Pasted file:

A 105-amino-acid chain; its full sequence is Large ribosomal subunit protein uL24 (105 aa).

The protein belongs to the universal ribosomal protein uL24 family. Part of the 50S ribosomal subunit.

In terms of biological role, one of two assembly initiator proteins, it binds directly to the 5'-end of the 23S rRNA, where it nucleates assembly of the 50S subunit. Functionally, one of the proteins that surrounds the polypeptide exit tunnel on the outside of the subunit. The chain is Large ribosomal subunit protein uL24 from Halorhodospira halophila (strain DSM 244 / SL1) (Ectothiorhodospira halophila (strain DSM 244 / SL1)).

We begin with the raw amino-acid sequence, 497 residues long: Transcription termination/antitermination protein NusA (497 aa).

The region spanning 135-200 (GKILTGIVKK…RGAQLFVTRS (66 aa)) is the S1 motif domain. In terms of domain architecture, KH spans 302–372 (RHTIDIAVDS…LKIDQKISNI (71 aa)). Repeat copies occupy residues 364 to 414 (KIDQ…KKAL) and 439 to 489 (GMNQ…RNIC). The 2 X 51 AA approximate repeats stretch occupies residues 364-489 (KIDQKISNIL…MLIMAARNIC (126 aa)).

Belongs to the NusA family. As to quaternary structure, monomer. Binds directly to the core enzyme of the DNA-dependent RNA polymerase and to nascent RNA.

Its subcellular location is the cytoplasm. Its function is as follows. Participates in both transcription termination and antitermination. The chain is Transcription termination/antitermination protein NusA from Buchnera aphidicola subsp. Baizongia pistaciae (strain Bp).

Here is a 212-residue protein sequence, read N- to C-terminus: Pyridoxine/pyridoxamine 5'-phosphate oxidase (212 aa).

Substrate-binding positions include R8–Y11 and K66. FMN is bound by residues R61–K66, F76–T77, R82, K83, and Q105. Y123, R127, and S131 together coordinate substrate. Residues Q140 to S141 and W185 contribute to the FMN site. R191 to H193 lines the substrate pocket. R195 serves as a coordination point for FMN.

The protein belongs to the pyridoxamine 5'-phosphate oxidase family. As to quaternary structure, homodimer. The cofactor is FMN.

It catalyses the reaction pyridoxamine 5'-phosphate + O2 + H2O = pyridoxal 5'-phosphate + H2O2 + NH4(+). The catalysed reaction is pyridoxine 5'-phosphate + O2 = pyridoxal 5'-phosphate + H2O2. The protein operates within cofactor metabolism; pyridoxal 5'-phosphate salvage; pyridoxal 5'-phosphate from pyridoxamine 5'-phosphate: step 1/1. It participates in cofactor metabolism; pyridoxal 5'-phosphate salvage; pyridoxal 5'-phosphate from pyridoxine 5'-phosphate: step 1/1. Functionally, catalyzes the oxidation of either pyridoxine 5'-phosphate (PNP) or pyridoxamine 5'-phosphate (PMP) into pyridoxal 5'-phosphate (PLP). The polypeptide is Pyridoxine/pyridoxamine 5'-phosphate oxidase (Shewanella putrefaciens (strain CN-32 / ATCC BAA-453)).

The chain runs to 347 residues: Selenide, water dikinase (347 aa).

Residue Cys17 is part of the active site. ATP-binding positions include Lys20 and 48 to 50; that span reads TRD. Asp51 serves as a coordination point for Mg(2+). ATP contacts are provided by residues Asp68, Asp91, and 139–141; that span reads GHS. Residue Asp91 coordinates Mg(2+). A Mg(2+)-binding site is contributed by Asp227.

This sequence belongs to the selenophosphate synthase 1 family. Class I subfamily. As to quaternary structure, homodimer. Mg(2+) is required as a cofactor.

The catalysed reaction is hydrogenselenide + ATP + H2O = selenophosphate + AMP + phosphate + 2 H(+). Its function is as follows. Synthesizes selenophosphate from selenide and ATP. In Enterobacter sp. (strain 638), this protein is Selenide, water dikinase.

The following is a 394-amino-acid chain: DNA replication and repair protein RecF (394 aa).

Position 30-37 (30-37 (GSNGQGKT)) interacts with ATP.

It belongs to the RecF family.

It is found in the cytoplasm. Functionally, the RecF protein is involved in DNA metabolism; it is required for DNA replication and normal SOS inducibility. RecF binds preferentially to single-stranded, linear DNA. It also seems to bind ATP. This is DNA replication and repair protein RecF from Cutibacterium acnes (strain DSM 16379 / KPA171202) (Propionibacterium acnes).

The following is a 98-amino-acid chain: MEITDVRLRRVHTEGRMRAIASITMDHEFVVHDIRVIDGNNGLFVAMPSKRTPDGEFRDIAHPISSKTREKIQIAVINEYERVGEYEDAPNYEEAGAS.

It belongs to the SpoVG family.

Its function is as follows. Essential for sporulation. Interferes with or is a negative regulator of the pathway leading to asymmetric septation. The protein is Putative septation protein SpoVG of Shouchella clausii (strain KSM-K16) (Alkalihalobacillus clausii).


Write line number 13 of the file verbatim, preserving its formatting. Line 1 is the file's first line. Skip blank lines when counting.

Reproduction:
Residue Cys17 is part of the active site. ATP-binding positions include Lys20 and 48 to 50; that span reads TRD. Asp51 serves as a coordination point for Mg(2+). ATP contacts are provided by residues Asp68, Asp91, and 139–141; that span reads GHS. Residue Asp91 coordinates Mg(2+). A Mg(2+)-binding site is contributed by Asp227.